• Ocular larva migrans can result in retinal lesions and loss of vision.
  • GI tract symptoms may be evident secondary to mechanical bowel problems, constipation, ulcerations, perforations, and intestinal obstructions caused by bezoar formation and the ingestion of undigestible materials into the intestinal tract.

 


Causes:

Although the etiology of pica is unknown, numerous hypotheses have been advanced to explain the phenomenon, ranging from psychosocial causes to causes of purely biochemical origin. Cultural, socioeconomic, organic, and psychodynamic factors have been implicated.

  • Nutritional deficiencies:
    • Although firm empirical data supporting any of the nutritional deficiency etiologic hypotheses are absent, deficiencies in iron, calcium, zinc, and other nutrients (eg, thiamine, niacin, vitamins C and D) have been associated with pica.
    • In some patients with malnutrition who eat clay, iron deficiencies have been diagnosed, but the direction of this causal association is unclear. Whether the iron deficiency prompted the eating of clay or the inhibition of iron absorption caused by the ingestion of clay produced the iron deficiency is not known.
  • Cultural and familial factors
    • In particular, the ingestion of clay or soil may be culturally based and is regarded as acceptable by various social groups.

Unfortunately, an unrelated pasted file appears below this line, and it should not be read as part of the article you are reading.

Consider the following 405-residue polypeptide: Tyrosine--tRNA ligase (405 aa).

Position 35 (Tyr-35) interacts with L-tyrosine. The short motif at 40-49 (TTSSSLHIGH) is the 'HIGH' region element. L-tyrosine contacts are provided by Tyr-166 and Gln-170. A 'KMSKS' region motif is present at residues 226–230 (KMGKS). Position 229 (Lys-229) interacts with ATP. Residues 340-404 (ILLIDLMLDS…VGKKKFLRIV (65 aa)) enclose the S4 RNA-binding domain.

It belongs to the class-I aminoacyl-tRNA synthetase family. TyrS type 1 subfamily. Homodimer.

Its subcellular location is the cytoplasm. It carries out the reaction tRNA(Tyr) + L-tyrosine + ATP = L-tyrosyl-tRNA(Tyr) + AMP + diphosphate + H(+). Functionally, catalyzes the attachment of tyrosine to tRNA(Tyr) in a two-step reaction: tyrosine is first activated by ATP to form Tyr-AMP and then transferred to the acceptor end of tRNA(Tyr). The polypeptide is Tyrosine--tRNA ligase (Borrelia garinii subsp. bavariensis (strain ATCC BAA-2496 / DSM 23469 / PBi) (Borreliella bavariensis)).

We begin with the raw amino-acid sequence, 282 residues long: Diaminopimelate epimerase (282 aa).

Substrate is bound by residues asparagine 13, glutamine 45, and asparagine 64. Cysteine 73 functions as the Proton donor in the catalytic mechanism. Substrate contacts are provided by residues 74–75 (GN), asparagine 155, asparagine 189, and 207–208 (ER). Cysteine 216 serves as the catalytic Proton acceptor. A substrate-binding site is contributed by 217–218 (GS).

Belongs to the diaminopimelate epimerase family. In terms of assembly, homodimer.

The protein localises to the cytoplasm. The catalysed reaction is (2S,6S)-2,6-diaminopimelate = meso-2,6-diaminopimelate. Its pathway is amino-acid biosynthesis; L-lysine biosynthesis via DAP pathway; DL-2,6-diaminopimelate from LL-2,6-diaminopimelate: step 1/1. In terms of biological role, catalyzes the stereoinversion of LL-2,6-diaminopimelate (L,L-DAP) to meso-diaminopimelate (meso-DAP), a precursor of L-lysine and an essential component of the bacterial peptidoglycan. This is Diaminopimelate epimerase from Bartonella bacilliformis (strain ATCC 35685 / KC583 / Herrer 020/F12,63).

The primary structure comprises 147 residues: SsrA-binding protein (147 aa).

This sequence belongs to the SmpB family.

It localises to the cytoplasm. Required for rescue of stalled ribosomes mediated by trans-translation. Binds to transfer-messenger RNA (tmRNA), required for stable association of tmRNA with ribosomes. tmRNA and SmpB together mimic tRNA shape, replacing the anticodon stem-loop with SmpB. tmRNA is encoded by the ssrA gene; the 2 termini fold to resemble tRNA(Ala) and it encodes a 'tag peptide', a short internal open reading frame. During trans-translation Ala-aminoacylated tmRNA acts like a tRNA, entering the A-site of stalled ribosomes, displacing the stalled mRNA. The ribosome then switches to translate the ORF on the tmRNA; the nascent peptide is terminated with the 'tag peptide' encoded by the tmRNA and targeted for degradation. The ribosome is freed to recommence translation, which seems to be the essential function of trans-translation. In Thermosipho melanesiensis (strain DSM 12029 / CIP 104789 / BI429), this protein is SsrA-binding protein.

• Parents may proactively teach their children to eat these and other substances.
    • Pica behavior also may be learned via modeling and reinforcement.
  • Stress: Maternal deprivation, parental separation, parental neglect, child abuse, and insufficient amounts of parent/child interactions have been associated with pica.
  • Low socioeconomic status
    • The ingestion of paint is most common in children from low socioeconomic families and is associated with lack of parental supervision.
    • Malnutrition and hunger also may result in pica.
  • Nondiscriminating oral behavior: In individuals with mental retardation, pica has been suggested to result from an inability to discriminate between food and nonfood items; however, this theory is not supported by findings of selection of pica items and the often aggressive search for nonfood items of choice.
  • Learned behavior: In individuals with mental retardation and developmental disabilities in particular, the traditional view is that the occurrence of pica is a learned behavior maintained by the consequences of that behavior.
  • Underlying biochemical disorder: The association of pica, iron deficiency and a number of pathophysiologic states with decreased activity of the dopamine system has raised the possibility of a correlation between diminished dopaminergic neurotransmission and the expression and maintenance of pica; however, specific pathogenesis resulting from any underlying biochemical disorders has not been identified empirically.
  • Other risk factors
  • Parent/child psychopathology
  • Family disorganization
  • Environmental deprivation
  • Pregnancy
  • Epilepsy
  • Brain damage
  • Mental retardation
  • Developmental disorders

TREATMENT

Medical Care:

  • Although pica in children often remits spontaneously, a multidisciplinary approach involving psychologists, social workers, and physicians is recommended for effective treatment.